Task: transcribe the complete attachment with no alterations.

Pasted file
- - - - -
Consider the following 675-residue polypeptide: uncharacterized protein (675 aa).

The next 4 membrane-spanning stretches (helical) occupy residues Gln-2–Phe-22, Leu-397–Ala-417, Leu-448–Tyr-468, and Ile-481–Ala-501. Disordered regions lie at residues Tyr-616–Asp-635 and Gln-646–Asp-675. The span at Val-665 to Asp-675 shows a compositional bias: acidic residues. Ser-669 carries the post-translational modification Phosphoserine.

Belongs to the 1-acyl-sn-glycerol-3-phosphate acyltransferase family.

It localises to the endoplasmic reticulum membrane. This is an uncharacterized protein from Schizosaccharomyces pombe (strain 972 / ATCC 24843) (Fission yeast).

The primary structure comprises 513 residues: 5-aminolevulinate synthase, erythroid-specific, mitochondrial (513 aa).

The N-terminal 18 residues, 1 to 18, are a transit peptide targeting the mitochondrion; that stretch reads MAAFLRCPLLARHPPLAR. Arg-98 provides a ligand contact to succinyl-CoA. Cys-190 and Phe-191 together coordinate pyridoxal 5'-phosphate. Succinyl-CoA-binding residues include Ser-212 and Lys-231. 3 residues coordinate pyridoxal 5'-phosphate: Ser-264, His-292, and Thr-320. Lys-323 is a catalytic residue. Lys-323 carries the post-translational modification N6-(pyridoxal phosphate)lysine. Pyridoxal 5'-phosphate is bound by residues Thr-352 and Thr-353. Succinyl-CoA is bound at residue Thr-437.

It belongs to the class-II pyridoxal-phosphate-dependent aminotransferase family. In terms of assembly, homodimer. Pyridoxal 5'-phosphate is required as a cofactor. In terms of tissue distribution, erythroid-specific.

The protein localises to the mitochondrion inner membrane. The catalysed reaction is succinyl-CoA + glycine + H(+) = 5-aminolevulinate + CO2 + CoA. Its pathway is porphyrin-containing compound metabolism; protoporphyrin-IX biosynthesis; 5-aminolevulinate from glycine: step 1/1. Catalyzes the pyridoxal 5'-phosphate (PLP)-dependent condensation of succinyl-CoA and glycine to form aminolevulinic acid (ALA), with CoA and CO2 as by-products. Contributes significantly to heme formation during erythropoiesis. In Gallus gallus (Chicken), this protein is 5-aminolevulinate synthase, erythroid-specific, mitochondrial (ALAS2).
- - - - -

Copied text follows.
Consider the following 675-residue polypeptide: uncharacterized protein (675 aa).

The next 4 membrane-spanning stretches (helical) occupy residues Gln-2–Phe-22, Leu-397–Ala-417, Leu-448–Tyr-468, and Ile-481–Ala-501. Disordered regions lie at residues Tyr-616–Asp-635 and Gln-646–Asp-675. The span at Val-665 to Asp-675 shows a compositional bias: acidic residues. Ser-669 carries the post-translational modification Phosphoserine.

Belongs to the 1-acyl-sn-glycerol-3-phosphate acyltransferase family.

It localises to the endoplasmic reticulum membrane. This is an uncharacterized protein from Schizosaccharomyces pombe (strain 972 / ATCC 24843) (Fission yeast).

The primary structure comprises 513 residues: 5-aminolevulinate synthase, erythroid-specific, mitochondrial (513 aa).

The N-terminal 18 residues, 1 to 18, are a transit peptide targeting the mitochondrion; that stretch reads MAAFLRCPLLARHPPLAR. Arg-98 provides a ligand contact to succinyl-CoA. Cys-190 and Phe-191 together coordinate pyridoxal 5'-phosphate. Succinyl-CoA-binding residues include Ser-212 and Lys-231. 3 residues coordinate pyridoxal 5'-phosphate: Ser-264, His-292, and Thr-320. Lys-323 is a catalytic residue. Lys-323 carries the post-translational modification N6-(pyridoxal phosphate)lysine. Pyridoxal 5'-phosphate is bound by residues Thr-352 and Thr-353. Succinyl-CoA is bound at residue Thr-437.

It belongs to the class-II pyridoxal-phosphate-dependent aminotransferase family. In terms of assembly, homodimer. Pyridoxal 5'-phosphate is required as a cofactor. In terms of tissue distribution, erythroid-specific.

The protein localises to the mitochondrion inner membrane. The catalysed reaction is succinyl-CoA + glycine + H(+) = 5-aminolevulinate + CO2 + CoA. Its pathway is porphyrin-containing compound metabolism; protoporphyrin-IX biosynthesis; 5-aminolevulinate from glycine: step 1/1. Catalyzes the pyridoxal 5'-phosphate (PLP)-dependent condensation of succinyl-CoA and glycine to form aminolevulinic acid (ALA), with CoA and CO2 as by-products. Contributes significantly to heme formation during erythropoiesis. In Gallus gallus (Chicken), this protein is 5-aminolevulinate synthase, erythroid-specific, mitochondrial (ALAS2).